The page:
WHY SHE DESERVES A NOD: Remarkably, King made her character as sharp an actress as she herself is. When we met the Murphy family during the HBO drama’s Season 2 move to Miracle, Tex., we at first believed that Erika was happy, that she had her s— together, that she was exactly what she appeared to be. But before we knew what hit us, King revealed that her doctor was just putting on a show. She was miserable — so miserable, in fact, that she was planning to leave husband John. By the time the season was through, King — a TVLine Performer of the Week for “Lens” — had made us totally reevaluate our first impression of Erika… and had given us an even greater appreciation of her own formidable skills.
MELISSA McBRIDE, THE WALKING DEAD
WHY SHE DESERVES A NOD: After Carol survived the loss of her daughter back in Season 2, we thought that nothing could break her. She was “a force of nature,” as Rick put it. A badass, cookie-baking killing machine. But, in Season 6, McBride shattered us by revealing the high price that her character was no longer willing to pay for her toughness. In “The Same Boat” in particular, the actress shone a light on Carol’s inner conflict, as she did everything in her power to avoid taking out Paula, the Savior who, beneath the stone-cold façade, reminded her so much of herself. If McBride’s moving, vulnerable work in that episode doesn’t prove to Emmy voters that she deserves a nod, odds are they’ve already turned.
MIRANDA OTTO, HOMELAND
WHY SHE DESERVES A NOD: To put it bluntly, Otto was the best thing about Homeland‘s uneven fifth season. In CIA turncoat Allison Carr, the actress gave us one of the year’s most fascinatingly complex villains, one whose internal struggle between good and evil proved as engrossing and suspenseful as the season’s terror-themed A-story. Never was that conflict more apparent than in Episode 7, when Allison learned that she was about to be outed as the CIA’s mole. For 60 silent seconds we looked on as Otto deftly conveyed Allison’s paralyzing fear and despair without uttering a single word. It was panic-attack performance art so real and so raw that it rendered us speechless.
HAYDEN PANETTIERE, NASHVILLE
WHY SHE DESERVES A NOD: Even when Juliette’s troubles were murkier and less appetizing than the bottom of a whiskey bottle passed around during a night of post-concert debauchery, Panettiere was transcendent as the tormented country singer. Even when the actress’ own personal issues meant her scenes became fewer and farther apart, Panettiere was the ABC drama’s brightest light, packing so much meaning and feeling into even a passing, leading look (or an ironic tooth-pick). Juliette grew up the hard way this season, and Panettiere imbued the former brat’s acceptance of adulthood with a wry, hard-won grace. She did similar work in previous seasons, yet never garnered any Emmy love. C’mon, Television Academy, don’t let Panettiere’s Nashville career end on a heartbreaking cliffhanger, too.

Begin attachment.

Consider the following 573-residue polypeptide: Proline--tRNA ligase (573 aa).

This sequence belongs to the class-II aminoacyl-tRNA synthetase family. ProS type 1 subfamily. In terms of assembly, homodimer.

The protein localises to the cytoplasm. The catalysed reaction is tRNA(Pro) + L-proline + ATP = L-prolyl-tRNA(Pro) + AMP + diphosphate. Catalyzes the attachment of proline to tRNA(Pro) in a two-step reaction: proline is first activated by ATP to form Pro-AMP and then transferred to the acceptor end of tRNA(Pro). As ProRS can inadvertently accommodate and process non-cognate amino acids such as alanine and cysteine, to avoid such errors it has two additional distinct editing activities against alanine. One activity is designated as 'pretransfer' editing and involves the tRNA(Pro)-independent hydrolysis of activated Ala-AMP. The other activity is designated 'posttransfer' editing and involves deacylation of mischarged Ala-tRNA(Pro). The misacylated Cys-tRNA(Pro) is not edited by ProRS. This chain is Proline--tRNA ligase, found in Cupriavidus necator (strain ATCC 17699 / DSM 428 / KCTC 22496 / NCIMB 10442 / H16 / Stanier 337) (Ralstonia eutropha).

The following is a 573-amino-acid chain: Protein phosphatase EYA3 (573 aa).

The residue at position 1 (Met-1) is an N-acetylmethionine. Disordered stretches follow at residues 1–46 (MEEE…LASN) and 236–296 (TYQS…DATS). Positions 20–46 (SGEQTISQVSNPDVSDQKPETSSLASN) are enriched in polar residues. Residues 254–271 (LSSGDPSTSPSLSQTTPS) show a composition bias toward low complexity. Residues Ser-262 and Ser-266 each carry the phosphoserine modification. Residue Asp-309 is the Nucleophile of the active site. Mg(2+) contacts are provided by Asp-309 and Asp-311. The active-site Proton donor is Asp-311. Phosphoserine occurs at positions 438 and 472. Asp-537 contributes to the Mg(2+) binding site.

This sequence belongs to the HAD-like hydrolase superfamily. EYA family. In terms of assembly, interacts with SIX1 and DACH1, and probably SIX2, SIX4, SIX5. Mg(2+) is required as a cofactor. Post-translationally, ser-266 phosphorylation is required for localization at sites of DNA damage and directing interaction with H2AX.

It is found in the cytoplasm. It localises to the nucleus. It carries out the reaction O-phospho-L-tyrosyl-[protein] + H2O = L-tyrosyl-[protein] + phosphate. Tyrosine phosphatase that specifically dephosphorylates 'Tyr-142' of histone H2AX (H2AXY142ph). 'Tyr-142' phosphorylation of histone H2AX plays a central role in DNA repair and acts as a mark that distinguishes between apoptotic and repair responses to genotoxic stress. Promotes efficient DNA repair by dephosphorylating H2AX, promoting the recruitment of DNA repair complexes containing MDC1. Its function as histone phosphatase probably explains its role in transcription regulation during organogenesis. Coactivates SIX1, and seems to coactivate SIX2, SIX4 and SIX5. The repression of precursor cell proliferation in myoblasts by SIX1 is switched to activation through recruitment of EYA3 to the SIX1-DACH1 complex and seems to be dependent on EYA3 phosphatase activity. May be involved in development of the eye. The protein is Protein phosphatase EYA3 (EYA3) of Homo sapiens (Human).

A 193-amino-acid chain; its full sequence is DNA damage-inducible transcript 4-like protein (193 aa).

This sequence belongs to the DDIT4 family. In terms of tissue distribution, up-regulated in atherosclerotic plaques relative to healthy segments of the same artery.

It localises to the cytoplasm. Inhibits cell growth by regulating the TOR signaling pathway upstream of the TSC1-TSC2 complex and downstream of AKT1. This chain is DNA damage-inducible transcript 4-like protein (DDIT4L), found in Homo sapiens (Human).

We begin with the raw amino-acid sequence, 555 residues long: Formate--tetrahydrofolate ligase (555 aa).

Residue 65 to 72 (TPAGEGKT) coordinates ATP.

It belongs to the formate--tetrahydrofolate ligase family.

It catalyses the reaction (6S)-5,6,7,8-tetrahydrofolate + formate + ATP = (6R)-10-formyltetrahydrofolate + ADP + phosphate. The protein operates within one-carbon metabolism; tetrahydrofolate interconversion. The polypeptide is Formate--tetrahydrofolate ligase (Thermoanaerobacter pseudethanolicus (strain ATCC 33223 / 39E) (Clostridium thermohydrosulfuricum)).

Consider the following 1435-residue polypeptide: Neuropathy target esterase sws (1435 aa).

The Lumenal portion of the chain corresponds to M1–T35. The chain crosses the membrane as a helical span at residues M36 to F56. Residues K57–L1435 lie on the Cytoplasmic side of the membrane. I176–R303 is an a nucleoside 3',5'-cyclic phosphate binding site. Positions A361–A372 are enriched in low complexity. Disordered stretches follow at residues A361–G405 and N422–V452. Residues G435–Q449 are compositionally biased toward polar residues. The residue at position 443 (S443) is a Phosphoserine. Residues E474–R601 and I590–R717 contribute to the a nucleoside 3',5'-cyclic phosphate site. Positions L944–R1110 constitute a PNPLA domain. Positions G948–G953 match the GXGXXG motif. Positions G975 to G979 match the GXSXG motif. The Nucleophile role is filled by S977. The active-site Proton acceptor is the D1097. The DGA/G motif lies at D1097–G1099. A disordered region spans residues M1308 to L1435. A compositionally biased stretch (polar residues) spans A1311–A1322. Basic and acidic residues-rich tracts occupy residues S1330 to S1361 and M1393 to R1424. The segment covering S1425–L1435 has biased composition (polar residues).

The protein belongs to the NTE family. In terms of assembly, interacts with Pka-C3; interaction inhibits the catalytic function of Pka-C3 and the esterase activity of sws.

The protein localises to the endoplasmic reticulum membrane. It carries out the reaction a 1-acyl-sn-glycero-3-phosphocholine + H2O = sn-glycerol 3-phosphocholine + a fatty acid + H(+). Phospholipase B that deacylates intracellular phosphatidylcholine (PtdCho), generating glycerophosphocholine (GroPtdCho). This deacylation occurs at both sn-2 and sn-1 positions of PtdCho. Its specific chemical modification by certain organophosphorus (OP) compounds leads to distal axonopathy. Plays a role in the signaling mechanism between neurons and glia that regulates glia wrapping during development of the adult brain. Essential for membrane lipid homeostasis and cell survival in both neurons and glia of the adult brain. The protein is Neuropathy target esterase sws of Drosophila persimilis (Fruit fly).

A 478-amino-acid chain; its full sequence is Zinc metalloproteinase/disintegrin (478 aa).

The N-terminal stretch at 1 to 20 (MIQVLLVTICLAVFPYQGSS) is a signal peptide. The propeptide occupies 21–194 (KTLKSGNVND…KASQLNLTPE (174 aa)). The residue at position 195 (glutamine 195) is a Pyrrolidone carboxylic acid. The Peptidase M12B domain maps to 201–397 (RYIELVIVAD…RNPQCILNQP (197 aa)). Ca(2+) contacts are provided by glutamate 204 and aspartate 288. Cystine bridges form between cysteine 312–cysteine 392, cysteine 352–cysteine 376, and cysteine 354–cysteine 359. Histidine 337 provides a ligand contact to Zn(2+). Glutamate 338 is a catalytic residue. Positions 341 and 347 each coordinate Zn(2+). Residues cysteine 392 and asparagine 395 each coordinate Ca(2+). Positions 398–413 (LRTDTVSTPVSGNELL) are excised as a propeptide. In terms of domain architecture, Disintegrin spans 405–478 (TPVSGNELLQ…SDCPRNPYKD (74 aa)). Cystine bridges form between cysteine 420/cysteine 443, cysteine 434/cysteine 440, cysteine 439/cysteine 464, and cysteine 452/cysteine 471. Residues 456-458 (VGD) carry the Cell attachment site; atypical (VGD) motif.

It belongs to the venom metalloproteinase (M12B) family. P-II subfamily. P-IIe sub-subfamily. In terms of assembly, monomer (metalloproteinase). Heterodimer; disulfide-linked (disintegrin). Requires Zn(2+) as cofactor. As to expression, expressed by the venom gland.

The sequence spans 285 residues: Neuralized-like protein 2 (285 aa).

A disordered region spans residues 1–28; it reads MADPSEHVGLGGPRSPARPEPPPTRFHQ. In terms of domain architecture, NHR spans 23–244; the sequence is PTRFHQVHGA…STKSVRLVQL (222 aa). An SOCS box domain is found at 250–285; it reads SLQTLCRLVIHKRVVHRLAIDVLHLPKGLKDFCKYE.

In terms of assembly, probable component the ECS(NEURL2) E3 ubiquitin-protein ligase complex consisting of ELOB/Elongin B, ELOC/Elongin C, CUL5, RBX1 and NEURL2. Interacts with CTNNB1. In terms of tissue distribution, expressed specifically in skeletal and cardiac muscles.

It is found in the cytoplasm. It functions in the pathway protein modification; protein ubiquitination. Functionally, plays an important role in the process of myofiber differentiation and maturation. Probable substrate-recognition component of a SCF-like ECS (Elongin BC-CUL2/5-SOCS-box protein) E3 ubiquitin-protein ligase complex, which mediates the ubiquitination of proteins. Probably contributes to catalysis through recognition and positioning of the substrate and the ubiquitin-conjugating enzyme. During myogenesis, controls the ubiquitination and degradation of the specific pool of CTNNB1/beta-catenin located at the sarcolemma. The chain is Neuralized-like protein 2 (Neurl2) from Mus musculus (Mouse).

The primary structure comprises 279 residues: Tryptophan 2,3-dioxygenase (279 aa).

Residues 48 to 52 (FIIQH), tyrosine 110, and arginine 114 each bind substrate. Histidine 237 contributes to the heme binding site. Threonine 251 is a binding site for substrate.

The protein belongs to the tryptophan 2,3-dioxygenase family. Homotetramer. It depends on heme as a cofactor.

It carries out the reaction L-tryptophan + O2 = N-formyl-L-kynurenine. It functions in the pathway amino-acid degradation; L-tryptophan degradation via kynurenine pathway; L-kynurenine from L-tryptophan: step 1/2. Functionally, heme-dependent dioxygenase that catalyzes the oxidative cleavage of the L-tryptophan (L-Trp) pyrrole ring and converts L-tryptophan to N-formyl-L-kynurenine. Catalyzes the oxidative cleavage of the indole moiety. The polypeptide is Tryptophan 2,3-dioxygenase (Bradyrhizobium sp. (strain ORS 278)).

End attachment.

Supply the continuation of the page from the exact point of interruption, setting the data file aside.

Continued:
MAURA TIERNEY, THE AFFAIR
WHY SHE DESERVES A NOD: Of all the savvy storytelling choices made in Season 2 of The Affair, the Showtime drama’s wisest move was the introduction of two additional perspectives — that of Maura Tierney’s Helen and Joshua Jackson’s Cole. Without the inclusion of Helen’s POV, we never would have been treated to Tierney’s stunning performance as her single mom navigated a messy divorce, the dating world and complicated legal proceedings. Over the course of 10 episodes, Tierney masterfully painted every color of Helen’s heartache, from the embarrassment brought on by her wine-and-marijuana-induced DUI to the sobering realization that she may still be in love with Noah. Though we know Alison and Noah are the focus of The Affair‘s titular romance, Tierney succeeded in making Helen’s storyline last season’s most compelling.
ALISON WRIGHT, THE AMERICANS
WHY SHE DESERVES A NOD: A few seasons back, who would’ve ever thought that FBI receptionist Martha — she of the mousy blouses, fussy updos and lovestruck inability to see what’s sporting a wig right in front of her — would turn out to be theAmericanscharacter most likely to win the Cold War for our hearts? In Wright’s hands, the woman who started off as a joke and often seemed pathetic in her devotion to her frequently absent hubby Clark became a tragic victim, noble in her role as collateral damage caused by Phillip and Elizabeth’s KGB skullduggery. Also, thanks to Wright’s talent, we bought it this season when Phillip/Clark mourned his other wife’s absence: Because Martha was kind of awesome, and he figured that out far too late. Here’s hoping the Emmy nominating committee doesn’t make the same mistake where her skilled portrayer is concerned.
CONSTANCE ZIMMER, UNREAL
WHY SHE DESERVES A NOD: Over her career, Zimmer has played her fair share of empowered, hardass bosses. But none were as riveting, challenging or frightening in their bluntness as Everlasting showrunner Quinn. Whether manipulating the contestants on the dating-show-within-a-show for peak drama or molding producer Rachel into her protégé, Zimmer commanded the screen, making sure everyone – viewers, included – knew who was in charge. The actress proved a master at a sharp, wickedly funny retorts while she moved through the bachelor mansion, firing off zingers like a machine gun. But in her twisted and toxic relationships with Rachel and boss/fiancé Chet, Zimmer also gave us glimpses of the love and vulnerability underneath her brusque surface.